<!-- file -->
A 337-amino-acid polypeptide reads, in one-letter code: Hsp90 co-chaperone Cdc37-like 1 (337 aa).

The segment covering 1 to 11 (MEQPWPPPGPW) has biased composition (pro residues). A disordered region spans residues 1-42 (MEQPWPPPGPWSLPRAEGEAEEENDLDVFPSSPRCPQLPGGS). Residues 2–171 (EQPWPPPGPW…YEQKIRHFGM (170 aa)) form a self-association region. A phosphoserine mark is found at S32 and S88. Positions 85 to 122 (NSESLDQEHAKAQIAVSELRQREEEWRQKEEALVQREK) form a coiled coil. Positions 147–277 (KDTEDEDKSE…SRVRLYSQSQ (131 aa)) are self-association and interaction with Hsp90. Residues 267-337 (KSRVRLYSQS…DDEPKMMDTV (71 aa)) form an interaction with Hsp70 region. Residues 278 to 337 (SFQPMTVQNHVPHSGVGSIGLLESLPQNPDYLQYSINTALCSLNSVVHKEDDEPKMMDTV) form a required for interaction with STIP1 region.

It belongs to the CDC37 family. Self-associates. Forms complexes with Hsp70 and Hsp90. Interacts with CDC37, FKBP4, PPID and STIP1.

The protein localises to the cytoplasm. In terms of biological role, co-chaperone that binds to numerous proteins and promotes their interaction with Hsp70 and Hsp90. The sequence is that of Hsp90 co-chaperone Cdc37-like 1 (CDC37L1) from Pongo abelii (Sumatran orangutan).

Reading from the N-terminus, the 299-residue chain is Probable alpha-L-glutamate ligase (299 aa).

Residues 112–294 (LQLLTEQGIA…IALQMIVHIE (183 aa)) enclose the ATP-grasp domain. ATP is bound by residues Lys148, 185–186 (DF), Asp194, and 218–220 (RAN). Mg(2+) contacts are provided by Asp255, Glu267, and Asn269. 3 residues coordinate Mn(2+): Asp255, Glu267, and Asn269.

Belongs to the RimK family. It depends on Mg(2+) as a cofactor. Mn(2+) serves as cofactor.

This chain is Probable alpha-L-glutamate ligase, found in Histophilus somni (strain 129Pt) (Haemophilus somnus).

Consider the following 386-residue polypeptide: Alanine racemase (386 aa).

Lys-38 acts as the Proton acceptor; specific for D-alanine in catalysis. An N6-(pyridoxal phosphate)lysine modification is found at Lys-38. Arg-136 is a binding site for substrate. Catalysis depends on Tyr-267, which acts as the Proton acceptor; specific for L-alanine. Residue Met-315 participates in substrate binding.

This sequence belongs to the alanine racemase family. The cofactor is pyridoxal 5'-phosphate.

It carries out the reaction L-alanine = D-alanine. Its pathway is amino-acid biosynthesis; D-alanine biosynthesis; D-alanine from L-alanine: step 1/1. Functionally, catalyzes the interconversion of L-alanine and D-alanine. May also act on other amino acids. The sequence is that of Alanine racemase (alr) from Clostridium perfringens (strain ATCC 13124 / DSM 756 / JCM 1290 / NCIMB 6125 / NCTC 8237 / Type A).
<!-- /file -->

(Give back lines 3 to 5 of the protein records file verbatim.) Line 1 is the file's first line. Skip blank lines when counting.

It belongs to the CDC37 family. Self-associates. Forms complexes with Hsp70 and Hsp90. Interacts with CDC37, FKBP4, PPID and STIP1.

The protein localises to the cytoplasm. In terms of biological role, co-chaperone that binds to numerous proteins and promotes their interaction with Hsp70 and Hsp90. The sequence is that of Hsp90 co-chaperone Cdc37-like 1 (CDC37L1) from Pongo abelii (Sumatran orangutan).

Reading from the N-terminus, the 299-residue chain is Probable alpha-L-glutamate ligase (299 aa).